When the first fish sailed back over my head, I admit I was having doubts. We were high in the mountains on the Spanish side of the Pyrenees. The scenery was to die for, the stream was as bright and clear as a bottle of Perrier, but the brook trout I’d just hooked had failed to bend my 5-weight.
Ramón, my guide for the day, assured me as best he could that it was indeed a small one. The small ones we were after, apparently, were not quite that small. There were bigger small ones, maybe 9 to 12 inches. Big enough to cradle in your hand with a bit of flop on either side.
Within minutes I was in the zone, totally absorbed, entirely focused. The fishing was highly active and dynamic: crouching low, sneaking forward, holding the rod high with arm extended, drifting the fly through pockets of likely water, doing everything possible to avoid drag. It was non-stop fishing with no shortage of responses.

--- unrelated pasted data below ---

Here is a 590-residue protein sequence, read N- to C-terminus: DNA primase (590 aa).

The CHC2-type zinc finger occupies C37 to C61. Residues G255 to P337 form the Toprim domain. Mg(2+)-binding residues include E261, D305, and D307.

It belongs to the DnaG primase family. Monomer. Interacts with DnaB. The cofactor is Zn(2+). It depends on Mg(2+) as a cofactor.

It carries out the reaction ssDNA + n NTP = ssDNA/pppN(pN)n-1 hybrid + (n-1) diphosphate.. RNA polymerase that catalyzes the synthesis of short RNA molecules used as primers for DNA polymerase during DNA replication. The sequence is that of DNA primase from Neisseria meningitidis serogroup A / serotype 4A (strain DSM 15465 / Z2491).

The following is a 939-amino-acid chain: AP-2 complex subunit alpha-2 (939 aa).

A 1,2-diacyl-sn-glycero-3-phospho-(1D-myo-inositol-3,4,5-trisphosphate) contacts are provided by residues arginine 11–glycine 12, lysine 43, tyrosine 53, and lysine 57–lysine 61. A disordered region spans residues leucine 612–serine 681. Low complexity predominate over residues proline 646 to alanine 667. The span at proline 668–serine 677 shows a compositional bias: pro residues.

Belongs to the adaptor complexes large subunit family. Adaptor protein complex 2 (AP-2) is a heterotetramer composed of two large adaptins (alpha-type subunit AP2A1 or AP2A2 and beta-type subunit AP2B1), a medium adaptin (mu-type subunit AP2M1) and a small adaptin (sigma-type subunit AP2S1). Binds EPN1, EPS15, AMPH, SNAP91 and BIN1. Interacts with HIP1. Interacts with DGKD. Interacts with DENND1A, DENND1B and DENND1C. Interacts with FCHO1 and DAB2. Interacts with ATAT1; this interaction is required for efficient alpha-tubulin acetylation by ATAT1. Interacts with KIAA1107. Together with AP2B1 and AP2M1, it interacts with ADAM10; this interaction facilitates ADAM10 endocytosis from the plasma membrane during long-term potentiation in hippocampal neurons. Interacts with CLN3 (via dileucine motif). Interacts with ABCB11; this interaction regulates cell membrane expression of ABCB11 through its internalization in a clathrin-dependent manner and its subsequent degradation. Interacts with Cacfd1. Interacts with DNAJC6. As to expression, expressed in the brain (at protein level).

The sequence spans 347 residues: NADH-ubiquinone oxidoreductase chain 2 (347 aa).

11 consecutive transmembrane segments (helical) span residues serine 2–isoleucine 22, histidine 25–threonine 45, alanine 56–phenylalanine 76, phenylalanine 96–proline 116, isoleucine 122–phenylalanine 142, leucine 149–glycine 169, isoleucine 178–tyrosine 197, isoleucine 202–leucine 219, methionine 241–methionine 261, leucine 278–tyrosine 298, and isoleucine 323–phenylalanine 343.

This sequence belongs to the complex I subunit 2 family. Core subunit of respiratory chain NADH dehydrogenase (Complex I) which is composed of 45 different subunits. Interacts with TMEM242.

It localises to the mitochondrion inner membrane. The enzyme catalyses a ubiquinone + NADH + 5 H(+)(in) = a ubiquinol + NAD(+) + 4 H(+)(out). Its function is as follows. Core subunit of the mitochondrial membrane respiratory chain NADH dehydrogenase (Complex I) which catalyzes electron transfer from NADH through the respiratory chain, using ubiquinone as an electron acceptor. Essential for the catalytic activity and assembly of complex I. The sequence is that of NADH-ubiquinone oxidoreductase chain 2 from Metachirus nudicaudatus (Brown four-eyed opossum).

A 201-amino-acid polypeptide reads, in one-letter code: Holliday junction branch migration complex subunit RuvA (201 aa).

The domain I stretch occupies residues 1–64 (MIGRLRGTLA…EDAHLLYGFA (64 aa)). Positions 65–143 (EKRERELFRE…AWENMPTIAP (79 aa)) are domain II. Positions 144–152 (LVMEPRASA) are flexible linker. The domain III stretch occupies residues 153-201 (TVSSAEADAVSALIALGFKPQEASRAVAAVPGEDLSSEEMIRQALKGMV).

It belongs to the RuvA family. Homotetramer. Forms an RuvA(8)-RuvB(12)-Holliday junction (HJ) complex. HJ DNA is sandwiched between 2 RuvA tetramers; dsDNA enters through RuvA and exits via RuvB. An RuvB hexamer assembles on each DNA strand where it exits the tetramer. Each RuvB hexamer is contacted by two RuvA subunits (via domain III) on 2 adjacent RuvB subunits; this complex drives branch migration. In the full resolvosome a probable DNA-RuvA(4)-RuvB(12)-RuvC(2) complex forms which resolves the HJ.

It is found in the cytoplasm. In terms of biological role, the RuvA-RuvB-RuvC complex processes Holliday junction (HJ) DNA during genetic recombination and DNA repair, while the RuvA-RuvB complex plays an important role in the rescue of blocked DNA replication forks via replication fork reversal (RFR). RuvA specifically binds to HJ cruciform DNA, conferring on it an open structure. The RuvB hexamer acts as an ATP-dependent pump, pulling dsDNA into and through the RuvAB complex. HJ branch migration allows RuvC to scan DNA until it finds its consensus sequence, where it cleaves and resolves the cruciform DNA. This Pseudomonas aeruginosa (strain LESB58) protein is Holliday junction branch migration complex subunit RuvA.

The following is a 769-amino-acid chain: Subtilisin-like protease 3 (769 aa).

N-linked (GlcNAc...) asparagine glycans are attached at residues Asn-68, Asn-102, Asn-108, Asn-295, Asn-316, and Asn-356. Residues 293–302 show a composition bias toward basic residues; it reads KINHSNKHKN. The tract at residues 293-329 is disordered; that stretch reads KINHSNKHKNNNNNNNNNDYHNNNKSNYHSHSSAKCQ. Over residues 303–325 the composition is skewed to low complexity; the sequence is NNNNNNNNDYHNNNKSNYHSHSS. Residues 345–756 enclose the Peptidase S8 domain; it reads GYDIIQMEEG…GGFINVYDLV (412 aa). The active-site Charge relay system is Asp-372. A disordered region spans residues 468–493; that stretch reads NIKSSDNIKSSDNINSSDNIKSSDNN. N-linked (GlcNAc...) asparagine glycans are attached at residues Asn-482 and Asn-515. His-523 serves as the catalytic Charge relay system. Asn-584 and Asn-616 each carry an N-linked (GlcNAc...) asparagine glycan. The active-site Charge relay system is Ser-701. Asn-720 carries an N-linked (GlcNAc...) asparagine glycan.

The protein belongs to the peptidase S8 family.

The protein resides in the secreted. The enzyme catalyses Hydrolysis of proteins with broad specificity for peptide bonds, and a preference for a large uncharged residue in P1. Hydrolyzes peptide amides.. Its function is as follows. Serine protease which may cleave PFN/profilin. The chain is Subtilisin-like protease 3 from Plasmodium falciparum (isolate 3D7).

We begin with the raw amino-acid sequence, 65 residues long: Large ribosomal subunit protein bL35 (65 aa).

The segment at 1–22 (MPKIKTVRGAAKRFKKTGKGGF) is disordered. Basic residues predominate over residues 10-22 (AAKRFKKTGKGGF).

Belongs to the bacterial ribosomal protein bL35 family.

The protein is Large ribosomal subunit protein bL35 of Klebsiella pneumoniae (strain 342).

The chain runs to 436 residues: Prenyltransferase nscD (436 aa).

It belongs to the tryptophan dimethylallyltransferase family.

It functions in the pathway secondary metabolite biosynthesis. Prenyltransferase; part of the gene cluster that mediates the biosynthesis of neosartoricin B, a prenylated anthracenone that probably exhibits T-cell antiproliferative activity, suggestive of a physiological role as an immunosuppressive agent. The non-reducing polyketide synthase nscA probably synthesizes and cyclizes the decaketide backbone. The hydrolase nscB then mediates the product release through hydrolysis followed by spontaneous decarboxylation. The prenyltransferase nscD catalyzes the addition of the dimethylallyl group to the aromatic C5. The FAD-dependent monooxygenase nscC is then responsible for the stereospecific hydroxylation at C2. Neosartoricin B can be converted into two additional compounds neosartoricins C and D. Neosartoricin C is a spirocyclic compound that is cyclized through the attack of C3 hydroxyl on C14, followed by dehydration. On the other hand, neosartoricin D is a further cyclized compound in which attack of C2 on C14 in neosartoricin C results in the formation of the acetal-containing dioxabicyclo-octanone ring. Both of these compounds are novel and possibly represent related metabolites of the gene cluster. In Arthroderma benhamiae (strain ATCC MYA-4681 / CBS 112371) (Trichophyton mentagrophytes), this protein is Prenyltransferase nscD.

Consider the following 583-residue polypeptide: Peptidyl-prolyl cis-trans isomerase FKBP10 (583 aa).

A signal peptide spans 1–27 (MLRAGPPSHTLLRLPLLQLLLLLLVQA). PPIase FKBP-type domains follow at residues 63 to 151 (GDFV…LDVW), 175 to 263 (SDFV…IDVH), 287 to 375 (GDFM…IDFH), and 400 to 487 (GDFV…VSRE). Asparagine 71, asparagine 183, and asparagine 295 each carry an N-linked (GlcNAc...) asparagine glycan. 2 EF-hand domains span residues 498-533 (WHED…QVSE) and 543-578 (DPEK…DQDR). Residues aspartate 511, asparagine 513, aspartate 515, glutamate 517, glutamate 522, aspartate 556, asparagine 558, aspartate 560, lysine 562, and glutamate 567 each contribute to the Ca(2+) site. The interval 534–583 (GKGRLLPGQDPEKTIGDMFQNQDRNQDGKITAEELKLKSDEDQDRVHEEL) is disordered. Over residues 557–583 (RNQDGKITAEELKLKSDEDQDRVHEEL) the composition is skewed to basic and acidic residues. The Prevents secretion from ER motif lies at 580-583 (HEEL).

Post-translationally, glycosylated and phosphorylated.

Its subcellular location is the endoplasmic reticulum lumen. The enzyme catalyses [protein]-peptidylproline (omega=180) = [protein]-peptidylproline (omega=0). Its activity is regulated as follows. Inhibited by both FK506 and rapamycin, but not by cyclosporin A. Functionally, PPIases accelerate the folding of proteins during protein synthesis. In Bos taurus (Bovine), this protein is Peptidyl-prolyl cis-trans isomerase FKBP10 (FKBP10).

Many of the trout seen and caught were indeed bigger, though it really didn’t matter. The challenge was to dissect the water thoroughly, efficiently, without missing anything that might harbour a speckled surprise.
I had transcended to some higher plane of fishing. Like so many pilgrims on those mountain trails, I was on a path to enlightenment. My thoughts, my focus, everything had to be scaled down to size. I was Gulliver in a kingdom of miniatures, though the towering mountain backdrop was real enough. Submerged rocks the size of bricks might harbour a fish and mere hesitations in the flow and flat spots the size of dinner plates, even saucers, were likely places. All I had to do was pick the hot spots and devise ways to stroke, drift or stall the fly there for a mere second or two.